It adds up. It’s hard to reduce each person’s unique college experience to three words, but from a strictly factual standpoint, these are perfect. Being at Penn is expensive, period. Forget tuition, rent, books—between seminars and problem sets, there are coffees to drink, Chipotle burritos to eat, weekends to be spent out, clubs and Greek organizations to join. Imagine, for a minute, that someone could show you the amount of money you’ve spent here. Would you want to know? For some students, there’s no choice but to know. They arrive at Penn and find out, sooner or later, that they can’t keep up with the cost of living and never will.
Sure, the education itself has become more accessible. Penn, buoyed by its billions, has used financial aid to bring in talented students of middle– and working–class backgrounds who couldn’t afford an elite education otherwise. That generous financial aid, though, often stops at tuition—you might get rent and meals if your package allows for them. And beyond even the biggest awards, life goes on outside the dining hall and the college house. What then?
The students featured here have had to navigate this campus, which can be so preoccupied with status and spending, with far less money than most. They’re deeply different and fall on a broad economic spectrum: they’re immigrants, sorority girls, part–time workers, sons of housekeepers and daughters of teachers. But together, they tell the story of a side of Penn that isn’t often talked about. It’s a story of awkward conversations, Excel spreadsheets cataloging each and every expense and that nagging thought, before you go to bed, of that drink you bought weeks ago that you shouldn’t have.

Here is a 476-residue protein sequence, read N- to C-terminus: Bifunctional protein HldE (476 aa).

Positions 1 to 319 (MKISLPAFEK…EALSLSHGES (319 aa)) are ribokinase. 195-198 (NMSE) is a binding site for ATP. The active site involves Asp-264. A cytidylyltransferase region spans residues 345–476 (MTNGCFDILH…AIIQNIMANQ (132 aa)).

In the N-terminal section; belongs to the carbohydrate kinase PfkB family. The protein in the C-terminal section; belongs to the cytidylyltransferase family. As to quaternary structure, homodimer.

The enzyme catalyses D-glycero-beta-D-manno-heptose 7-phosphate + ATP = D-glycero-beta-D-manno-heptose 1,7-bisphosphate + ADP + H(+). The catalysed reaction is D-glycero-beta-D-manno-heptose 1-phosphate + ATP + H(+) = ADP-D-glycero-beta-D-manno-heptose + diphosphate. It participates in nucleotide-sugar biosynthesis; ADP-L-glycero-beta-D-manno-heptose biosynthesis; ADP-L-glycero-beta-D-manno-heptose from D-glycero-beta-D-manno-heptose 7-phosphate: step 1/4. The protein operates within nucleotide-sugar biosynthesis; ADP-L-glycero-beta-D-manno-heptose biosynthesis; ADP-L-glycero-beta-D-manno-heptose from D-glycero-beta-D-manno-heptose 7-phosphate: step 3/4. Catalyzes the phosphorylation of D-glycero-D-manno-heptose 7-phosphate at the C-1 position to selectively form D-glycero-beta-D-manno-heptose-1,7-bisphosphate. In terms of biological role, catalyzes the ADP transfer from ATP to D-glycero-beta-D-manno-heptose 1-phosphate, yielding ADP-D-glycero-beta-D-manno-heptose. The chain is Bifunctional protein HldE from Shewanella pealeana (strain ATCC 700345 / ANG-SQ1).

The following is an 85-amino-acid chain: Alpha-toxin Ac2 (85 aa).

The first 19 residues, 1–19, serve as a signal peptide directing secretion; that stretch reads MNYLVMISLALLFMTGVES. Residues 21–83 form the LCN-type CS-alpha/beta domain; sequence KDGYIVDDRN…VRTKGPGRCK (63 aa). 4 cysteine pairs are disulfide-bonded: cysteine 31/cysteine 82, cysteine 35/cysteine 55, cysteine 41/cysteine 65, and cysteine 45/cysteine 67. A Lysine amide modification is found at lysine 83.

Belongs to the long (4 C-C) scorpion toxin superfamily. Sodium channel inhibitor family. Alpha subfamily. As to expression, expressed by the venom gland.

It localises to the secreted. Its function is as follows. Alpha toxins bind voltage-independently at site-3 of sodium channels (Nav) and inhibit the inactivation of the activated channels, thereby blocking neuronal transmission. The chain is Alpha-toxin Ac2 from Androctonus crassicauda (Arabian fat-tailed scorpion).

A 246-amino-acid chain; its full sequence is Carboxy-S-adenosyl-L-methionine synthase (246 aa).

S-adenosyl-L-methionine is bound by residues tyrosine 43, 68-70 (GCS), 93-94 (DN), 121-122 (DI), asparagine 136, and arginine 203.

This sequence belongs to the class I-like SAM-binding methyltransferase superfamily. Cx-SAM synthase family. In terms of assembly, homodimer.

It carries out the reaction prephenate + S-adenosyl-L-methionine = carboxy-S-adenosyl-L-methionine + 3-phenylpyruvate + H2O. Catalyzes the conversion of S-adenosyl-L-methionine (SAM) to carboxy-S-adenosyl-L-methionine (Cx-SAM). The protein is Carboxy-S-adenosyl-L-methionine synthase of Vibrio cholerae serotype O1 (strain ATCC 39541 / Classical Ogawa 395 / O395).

For most of these students, who generally did not come from cultures of wealth and privilege, arriving at Penn was a culture shock. Jessica*, who is affiliated with The Daily Pennsylvanian, came to Penn on the strength of her financial aid offer, but found that the money didn’t help with day–to–day life. “Freshman year was the most difficult,” she says. “When you make friends, you can’t just say, ‘oh, I can’t come to your birthday dinner, I don’t have 20 bucks.’ It’s 20 bucks, it shouldn’t be a big deal.” “It’s hard to explain things like this to my friends,” she says. “It’s not that I couldn’t trust [them]. I just didn’t want to be seen that way.”
Daniel* came from a socioeconomically diverse public school where his peers were just as likely to live in mansions as trailer parks. He came to Penn on substantial financial aid and with a goal to manage his money effectively. But he was taken aback at the spending habits of Penn students. “It takes a lot to rattle me, it wasn’t something that shocked me—it was just a cultural thing I noticed,” he says. He remembers suggesting going to Commons on an average night, and his friends suggested dinner at Pod. “I try to get whatever’s cheapest,” he says. “The way we live at Penn is not the way a normal 20–year–old should be living.”
For College senior Robert Franco, being unable to keep up with the high cost of social life was enough to make him consider leaving. Robert comes from a working–class neighborhood in North Philadelphia, but grew up following his mother around Penn, where she is a custodial worker. “When I did matriculate as an undergrad student, it definitely was a culture shock,” he says. “I remember when Gia Pronto was still a thing to go to...Gia’s really expensive! I could never go to that. And late night Wawa runs and stuff.” He seriously considered transferring out to another Philadelphia university where his friends were. “I felt like, maybe if I left, I wouldn’t have to worry about money, or social stuff,” he explains. Ultimately, Robert’s parents convinced him to stay. He says they reminded him “the opportunities provided here at Penn you can’t find at any other school in Philly. I’m glad I stayed for that.”